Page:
De-Escalating the Protest Polka

De-Escalating the Protest Polka

Competency # 22 Social Wellness and Friendships

Reference: Sue Johnson’s Hold Me Tight – Seven Conversations for a Lifetime of Love

The Protest Polka is one of Sue Johnson’s “Demon Dialogues”.   It goes like this:  “You are working too hard”  (a protest).   “But, I’ve got this big assignment….” (a defensive reply).  And you are off to the races, polkaing together as you argue.  What we learned last week was that a Demon Dialogue is really a cry for attention in which neither hears the other’s attachment needs, loneliness, and fears.  What we really want from our partner is soothing attention and reassurance that we matter.  How do we get to that when we are frantically dancing the Polka?  How do we stop the insane Protest Polka and start down a new path to loving intimacy?

You have to De-Escalate.  Here are Sue Johnson’s Seven Steps in great brevity.  These are the crib notes to tempt you to read more.  When you find yourself in the Polka:

1.Stop the Dance.  Someone needs to say, “Stop!”.  Instead of “You always do….” statements, start with “We” statements.  You are both trapped in it.   “We…”

2.Claim your own moves, your own dance steps.  Each person has to name their own behavior.  “I did this….” Was it an attack?  Or was it a defensive reply?  Neither is right because both just add flame to the fire.  Claim your part with an “I”.

3.Claim your FEELINGS.  “I’m mad!” Both of you express your feelings about what you feel when you get in the give and take.  You become more human.

4.Own how your behavior shapes your partner’s feelings.  “When I do this, I put you off balance and make you feel abandoned.”  That’s ALWAYS true because our Demon Dialogues are always about attachment and intimacy.  We are babies crying, with adult clothes on.  Attachment feelings are that primal.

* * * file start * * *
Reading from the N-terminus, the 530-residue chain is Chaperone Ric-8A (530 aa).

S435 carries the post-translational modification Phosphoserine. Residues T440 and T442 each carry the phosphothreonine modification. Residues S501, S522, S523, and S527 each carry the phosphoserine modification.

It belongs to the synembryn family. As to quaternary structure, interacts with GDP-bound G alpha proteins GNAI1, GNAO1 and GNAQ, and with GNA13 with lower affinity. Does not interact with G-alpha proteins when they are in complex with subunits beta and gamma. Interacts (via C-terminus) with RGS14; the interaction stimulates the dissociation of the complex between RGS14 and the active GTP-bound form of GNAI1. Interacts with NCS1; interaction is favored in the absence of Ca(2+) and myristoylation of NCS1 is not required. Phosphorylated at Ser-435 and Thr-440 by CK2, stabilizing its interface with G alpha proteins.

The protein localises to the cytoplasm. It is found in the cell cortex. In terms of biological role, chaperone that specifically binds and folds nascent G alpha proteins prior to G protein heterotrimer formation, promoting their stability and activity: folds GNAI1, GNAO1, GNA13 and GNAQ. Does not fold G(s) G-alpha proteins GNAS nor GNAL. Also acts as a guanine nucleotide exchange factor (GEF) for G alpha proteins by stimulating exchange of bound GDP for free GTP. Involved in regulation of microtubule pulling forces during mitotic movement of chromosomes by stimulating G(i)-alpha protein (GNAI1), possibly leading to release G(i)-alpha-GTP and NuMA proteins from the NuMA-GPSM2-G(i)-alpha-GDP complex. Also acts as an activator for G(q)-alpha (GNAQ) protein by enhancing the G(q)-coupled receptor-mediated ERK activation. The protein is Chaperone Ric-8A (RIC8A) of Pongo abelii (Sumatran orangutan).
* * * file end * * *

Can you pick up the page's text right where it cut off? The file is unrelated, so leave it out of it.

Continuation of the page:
5.Ask your partner about their deeper feelings.  “I hear you.  When you get mad, it’s really because you want my attention and my time.  You don’t want to think of being alone and abandoned.”  Simple as it sounds, it works every time.

6.Share your own Softer Feelings.  Let your partner know that you are afraid, ashamed, angry.  That’s why you responded how you did….  Take the risk of confessing how you feel inside and really don’t want your partner to feel left out.  Your own struggle reveals your desire for relationship too.

7.Stand Together.  Now you are on the same side of the table and working on a common problem.  You become a couple.  You see the Polka as the problem.  You are in the dance because you are bonded and attached.  You each own a bit of the other’s soul.  And that’s what it is all about.  Now, start the new story of how you are fixing your relationship so it doesn’t get all mucked up with the craziness of the dance.

WWW:  What will work for me.  It isn’t just your spouse.  You have precious attachments in your life with friends and family too.  Your ears will become expert and your love relationships will grow.  I promise.  Read the book!